Easing burden of regulations
Much of the credit for a rejuvenated U.S. economy seems to be going to Congress and President Donald Trump for their efforts to reform the job-killing federal tax code. Indeed, news of the change seems to have been the catalyst for decisions by many companies to build new facilities and pay employees more.
But an unseen tax, the cost of complying with unnecessarily burdensome regulations, is being reformed, too. Sometimes, all it takes is for someone to ask.
On Jan. 9, Sens. Shelley Moore Capito (R-W.Va.) and John Barrasso (R-Wyo.) wrote to Environmental Protection Agency Administrator Scott Pruitt about one of the more absurd regulations. It is — or was, until Pruitt killed it — the “once-in-always-in” policy regarding air emissions. Under that rule, if a factory or other emitter became subject to the EPA’s Maximum Achievable Control Technology standards, it could never get out from under them — even if it lowered emissions below levels that triggered imposition of the requirements.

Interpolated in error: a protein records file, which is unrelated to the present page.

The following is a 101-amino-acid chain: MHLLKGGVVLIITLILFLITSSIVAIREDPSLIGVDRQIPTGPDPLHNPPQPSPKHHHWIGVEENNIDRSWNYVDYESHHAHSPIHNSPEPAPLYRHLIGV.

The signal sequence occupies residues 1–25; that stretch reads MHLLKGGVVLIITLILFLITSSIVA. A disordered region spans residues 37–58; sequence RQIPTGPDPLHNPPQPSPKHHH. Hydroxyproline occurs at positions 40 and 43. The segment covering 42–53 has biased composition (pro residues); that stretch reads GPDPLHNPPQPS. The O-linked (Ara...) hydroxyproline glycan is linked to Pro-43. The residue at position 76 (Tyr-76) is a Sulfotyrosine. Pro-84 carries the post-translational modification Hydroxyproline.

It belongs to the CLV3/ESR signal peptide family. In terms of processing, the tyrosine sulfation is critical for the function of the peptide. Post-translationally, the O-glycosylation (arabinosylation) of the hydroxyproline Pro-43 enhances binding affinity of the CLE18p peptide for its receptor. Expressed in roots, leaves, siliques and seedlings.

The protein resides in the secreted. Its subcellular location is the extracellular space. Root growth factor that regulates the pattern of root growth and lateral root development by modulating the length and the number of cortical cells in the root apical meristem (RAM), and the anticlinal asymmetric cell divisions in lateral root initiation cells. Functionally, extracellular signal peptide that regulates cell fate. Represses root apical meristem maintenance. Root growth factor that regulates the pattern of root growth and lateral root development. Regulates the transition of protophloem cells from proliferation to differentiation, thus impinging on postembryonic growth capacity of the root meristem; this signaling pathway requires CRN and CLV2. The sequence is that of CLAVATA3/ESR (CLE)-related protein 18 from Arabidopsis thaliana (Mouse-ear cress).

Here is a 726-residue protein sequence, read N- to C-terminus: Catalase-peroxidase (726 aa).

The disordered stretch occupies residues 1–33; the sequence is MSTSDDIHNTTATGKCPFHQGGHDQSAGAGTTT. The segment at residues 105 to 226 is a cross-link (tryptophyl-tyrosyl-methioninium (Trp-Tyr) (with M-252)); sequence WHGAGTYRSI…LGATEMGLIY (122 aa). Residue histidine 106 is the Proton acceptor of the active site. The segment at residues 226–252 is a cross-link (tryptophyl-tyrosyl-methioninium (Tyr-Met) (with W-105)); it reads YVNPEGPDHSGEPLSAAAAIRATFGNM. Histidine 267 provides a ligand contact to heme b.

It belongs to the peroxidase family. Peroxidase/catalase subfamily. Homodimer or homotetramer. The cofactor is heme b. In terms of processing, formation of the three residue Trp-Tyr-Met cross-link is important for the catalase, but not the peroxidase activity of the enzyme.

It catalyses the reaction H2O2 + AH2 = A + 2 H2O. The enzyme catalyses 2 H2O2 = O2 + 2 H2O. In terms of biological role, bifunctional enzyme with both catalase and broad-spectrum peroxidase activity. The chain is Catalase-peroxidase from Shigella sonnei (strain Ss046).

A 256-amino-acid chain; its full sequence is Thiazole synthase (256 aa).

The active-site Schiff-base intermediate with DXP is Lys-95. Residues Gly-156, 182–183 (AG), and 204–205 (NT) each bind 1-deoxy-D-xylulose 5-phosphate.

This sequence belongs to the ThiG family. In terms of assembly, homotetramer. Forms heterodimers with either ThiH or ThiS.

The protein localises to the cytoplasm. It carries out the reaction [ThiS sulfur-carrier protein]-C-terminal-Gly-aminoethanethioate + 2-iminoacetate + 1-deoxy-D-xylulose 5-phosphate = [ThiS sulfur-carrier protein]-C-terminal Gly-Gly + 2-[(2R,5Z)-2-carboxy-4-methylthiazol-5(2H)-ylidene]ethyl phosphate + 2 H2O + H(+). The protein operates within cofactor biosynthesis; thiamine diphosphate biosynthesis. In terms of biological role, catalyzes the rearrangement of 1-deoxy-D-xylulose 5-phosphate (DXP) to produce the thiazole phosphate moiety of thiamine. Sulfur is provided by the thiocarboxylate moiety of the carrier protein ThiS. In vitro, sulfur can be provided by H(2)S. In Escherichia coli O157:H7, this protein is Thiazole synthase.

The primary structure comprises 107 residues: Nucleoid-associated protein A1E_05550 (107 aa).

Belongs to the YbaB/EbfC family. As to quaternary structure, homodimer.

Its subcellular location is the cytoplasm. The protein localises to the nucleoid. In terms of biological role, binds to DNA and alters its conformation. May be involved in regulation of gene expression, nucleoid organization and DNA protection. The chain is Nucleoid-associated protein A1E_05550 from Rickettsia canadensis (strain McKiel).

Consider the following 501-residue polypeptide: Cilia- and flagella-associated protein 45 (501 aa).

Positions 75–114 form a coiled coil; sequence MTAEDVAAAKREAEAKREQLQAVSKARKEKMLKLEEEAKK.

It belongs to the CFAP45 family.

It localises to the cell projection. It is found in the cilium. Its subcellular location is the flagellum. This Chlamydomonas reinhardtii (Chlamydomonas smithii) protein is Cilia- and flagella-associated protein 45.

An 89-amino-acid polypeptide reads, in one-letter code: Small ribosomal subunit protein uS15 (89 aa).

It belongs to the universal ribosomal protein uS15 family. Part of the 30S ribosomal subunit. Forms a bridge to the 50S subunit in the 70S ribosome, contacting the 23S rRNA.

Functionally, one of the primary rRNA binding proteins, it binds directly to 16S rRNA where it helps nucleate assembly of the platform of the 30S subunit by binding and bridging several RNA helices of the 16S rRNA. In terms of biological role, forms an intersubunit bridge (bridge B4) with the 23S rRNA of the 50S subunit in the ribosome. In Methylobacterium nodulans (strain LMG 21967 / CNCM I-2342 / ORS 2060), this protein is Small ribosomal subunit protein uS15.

There was no reward for succeeding in decreasing emissions, in other words, just a continuing struggle to comply with rules not needed to safeguard air quality.
Once Capito and Barrasso explained, Pruitt was quick to rescind the policy.
That and many other common-sense changes in the regulatory climate will create new jobs, make existing ones more secure, and grow the economy.
There is just one cost to the new climate: A few bureaucrats whose jobs depended on ridiculous regulations may have to do something productive, for a change.